The City of Safranbolu is an example of a typical Ottoman trade town. It has played a key role in the caravan trade on the main route between Europe and the Orient.
The Old Town preserves many old buildings, with 1008 registered historical artifacts. These are: 1 private museum, 25 mosques, 5 tombs, 8 historical fountains, 5 Turkish baths, 3 caravanserais, 1 historical clock tower, 1 sundial and hundreds of houses and mansions. Also there are mounds of ancient settlements, rock tombs and historical bridges. The Old Town is situated in a deep ravine in a fairly dry area in the rain shadow of the mountains.
The name of the town derives from saffron, since Safranbolu was a trading place and a center for growing saffron.
Map of SafranboluLoad map
I visited Safranbolu as my first stop for 2 nights during my Spring 2021 road trip round Turkey. Having previously visited Istanbul and Edirne already, and due to the interstate lockdowns and restrictions imposed after Ramadan, I decided not to risk getting blocked in Istanbul so I drove straight to Safranbolu during the early hours of the day upon arrival in Istanbul Grand Airport.
Safranbolu is a typical Ottoman city made up of several small districts or neighborhoods with typical buildings and streets. It played a key role in the caravan trade over many centuries and even though the city underwent a deep process of industrialisation due to the huge iron and steel enterprises in the 20th century, the traditional aspects of the Ottoman city surprisingly remained pretty much intact. Even though the city lacks the iconic monuments of Bursa for example, its ensemble is much more unique as an Ottoman city and this can be admired from the several panoramic viewpoints around the city.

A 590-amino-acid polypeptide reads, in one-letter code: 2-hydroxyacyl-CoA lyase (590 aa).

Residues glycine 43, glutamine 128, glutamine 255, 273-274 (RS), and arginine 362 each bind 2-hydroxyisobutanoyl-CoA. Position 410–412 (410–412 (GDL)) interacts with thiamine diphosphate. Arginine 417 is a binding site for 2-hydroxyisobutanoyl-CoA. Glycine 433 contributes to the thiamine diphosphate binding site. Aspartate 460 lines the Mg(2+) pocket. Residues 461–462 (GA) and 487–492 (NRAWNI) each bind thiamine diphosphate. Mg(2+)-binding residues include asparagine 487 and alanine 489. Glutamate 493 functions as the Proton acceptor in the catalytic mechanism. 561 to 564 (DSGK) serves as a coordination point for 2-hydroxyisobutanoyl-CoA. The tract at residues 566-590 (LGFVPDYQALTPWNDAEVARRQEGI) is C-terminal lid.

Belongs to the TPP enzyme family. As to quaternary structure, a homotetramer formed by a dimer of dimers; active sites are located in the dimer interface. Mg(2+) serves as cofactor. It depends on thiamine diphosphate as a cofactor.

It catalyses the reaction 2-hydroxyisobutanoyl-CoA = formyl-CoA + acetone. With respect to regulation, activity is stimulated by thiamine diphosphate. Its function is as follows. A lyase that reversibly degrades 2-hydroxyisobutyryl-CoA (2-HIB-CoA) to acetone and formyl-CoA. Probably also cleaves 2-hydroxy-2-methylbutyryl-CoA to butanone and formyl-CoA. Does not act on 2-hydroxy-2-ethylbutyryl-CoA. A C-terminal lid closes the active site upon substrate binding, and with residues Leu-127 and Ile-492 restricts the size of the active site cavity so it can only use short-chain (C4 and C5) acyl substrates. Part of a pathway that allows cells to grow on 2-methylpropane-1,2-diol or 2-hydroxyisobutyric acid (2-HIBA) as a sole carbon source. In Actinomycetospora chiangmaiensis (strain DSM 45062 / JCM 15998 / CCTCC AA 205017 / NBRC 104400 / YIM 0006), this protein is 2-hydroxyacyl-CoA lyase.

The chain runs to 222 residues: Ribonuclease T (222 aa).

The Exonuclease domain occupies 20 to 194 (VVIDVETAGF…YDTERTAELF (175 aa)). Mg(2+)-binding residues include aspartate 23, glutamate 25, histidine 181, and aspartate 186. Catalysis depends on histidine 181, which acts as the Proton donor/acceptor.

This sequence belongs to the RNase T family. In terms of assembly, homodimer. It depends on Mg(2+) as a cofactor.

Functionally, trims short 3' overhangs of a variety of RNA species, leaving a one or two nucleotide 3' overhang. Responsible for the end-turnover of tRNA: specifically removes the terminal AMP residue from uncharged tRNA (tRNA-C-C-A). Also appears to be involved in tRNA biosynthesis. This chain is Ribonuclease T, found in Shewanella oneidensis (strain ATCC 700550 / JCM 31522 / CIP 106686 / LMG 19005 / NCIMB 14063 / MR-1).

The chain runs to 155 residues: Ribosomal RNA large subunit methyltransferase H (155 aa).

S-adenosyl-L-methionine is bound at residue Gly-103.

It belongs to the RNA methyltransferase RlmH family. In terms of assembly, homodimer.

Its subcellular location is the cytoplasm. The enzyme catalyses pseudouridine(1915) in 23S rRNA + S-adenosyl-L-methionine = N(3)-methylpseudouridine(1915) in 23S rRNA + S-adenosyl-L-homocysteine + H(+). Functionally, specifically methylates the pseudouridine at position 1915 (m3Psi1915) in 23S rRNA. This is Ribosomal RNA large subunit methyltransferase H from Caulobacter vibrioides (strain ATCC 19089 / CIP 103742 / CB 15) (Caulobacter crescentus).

Three distinct historic districts are listed in this WHS: Çukur, the central market place area of the inner city, Kıranköy and Bağlar (the vineyards). Çukur lies in the lower part of Safranbolu bordered between two rivers. Here the highlight for me was wandering around the curvy narrow streets of the market, which are surrounded by the houses and workshops of Anatolian craftsmen and "nomads" who in the past continously left Asia.